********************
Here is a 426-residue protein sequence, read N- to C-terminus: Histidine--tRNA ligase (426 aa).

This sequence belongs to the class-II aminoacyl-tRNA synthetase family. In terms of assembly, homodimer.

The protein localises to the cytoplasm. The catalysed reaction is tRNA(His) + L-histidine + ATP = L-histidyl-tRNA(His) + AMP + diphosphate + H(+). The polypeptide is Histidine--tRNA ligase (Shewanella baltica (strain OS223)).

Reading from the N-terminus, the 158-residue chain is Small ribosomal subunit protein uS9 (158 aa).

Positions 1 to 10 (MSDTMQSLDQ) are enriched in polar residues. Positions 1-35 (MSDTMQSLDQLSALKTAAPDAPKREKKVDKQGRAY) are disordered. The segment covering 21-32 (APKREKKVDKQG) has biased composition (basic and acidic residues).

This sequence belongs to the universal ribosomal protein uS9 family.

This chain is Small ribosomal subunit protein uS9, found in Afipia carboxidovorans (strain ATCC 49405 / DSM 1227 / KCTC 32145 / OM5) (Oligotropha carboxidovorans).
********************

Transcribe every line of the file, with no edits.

Here is a 426-residue protein sequence, read N- to C-terminus: Histidine--tRNA ligase (426 aa).

This sequence belongs to the class-II aminoacyl-tRNA synthetase family. In terms of assembly, homodimer.

The protein localises to the cytoplasm. The catalysed reaction is tRNA(His) + L-histidine + ATP = L-histidyl-tRNA(His) + AMP + diphosphate + H(+). The polypeptide is Histidine--tRNA ligase (Shewanella baltica (strain OS223)).

Reading from the N-terminus, the 158-residue chain is Small ribosomal subunit protein uS9 (158 aa).

Positions 1 to 10 (MSDTMQSLDQ) are enriched in polar residues. Positions 1-35 (MSDTMQSLDQLSALKTAAPDAPKREKKVDKQGRAY) are disordered. The segment covering 21-32 (APKREKKVDKQG) has biased composition (basic and acidic residues).

This sequence belongs to the universal ribosomal protein uS9 family.

This chain is Small ribosomal subunit protein uS9, found in Afipia carboxidovorans (strain ATCC 49405 / DSM 1227 / KCTC 32145 / OM5) (Oligotropha carboxidovorans).